8 Ways to Make Job Relocation Less Stressful

Before you get overwhelmed, make job relocation less stressful with these tips.

Even if you’re excited about nabbing your dream job, relocating for a job will be stressful. Most people dislike moving, and you’re probably among them. That’s why you’re looking for ways to make job relocation less stressful.

Why Is Job Relocation So Stressful?

Your upcoming move introduces uncertainty into your life.

Job relocation is extra stressful because it combines the stress of moving with the stress of starting a new job.

You may not know if you’re going to like your new job. It might seem like a good fit, but you can’t really be certain until you get in there and start working.

Add this to the uncertainty inherent in moving to a new town, city, or state, and everything will feel like a gamble. No matter how carefully you plan, unknown factors could still complicate your life.

Although you have positive feelings about advancing your career, you can’t entirely escape concerns about:

  • Will I fit in?
  • Will I perform well?
  • Was I misled about the job?
  • What if I get fired?

Any move, even independent of a job change, stresses people because you’ll think about things like:

  • What if my stuff gets broken or lost in transit?
  • What if I can’t break my lease or sell my house?
  • What if I miss my old life too much?
  • What if I have trouble finding a new place to live?

According to the American Psychological Association (APA), people’s tolerance of uncertainty varies. Lower tolerance for uncertainty translates into more negative feelings and anxiety.

As you embark on your move, think about how well you tolerate uncertainty. An honest assessment will help you prepare yourself to recognize problems and find ways to cope. The good news is that you must be moderately tolerant of risk to even undertake this big life change, especially if you’re taking a new job in a new state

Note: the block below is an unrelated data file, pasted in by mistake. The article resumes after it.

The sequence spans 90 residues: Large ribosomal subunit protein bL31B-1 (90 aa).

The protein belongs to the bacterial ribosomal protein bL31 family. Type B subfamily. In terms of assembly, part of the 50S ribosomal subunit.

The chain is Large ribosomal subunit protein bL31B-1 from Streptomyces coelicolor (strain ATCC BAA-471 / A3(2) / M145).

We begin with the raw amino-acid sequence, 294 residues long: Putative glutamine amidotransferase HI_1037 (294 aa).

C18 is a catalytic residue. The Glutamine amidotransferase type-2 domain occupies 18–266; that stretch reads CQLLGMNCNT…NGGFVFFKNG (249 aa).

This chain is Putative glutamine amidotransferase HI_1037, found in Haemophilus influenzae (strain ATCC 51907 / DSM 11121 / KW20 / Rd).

1. Identify Your Pain Points

Some aspects of moving will bother you more than others. As you figure out what’s bothering you the most, give yourself an internal pep talk to reframe the issue in a positive light.

Here are some examples of coping with pain points:

You’re afraid that you’ll miss your current residence too much – Remind yourself why you sought a job elsewhere. Even if your financial situation was the sole source of your motivation, think about how good it is to earn a living and feel good about the future.

You feel bad about how your family views this move – Talk to them and acknowledge their misgivings and disappointments. Ask them to be supportive and focus on everyone working together for a better future.

2. Ask Your New Employer for Advice About Moving There

A new employer who offers relocation assistance will ease your stress. You may get some expenses paid for, and some companies will connect you with a realtor who can navigate the housing market in your new location. Other employers arrange for a moving company to pack and transport your possessions, which would reduce your physical stress by quite a bit.

Don’t be shy about asking your new co-workers for tips about good neighborhoods, good schools, where to buy things, and where to have fun. Locals will clue you into the scene and help you settle in.

3. Use Moving Checklists to Keep You on Track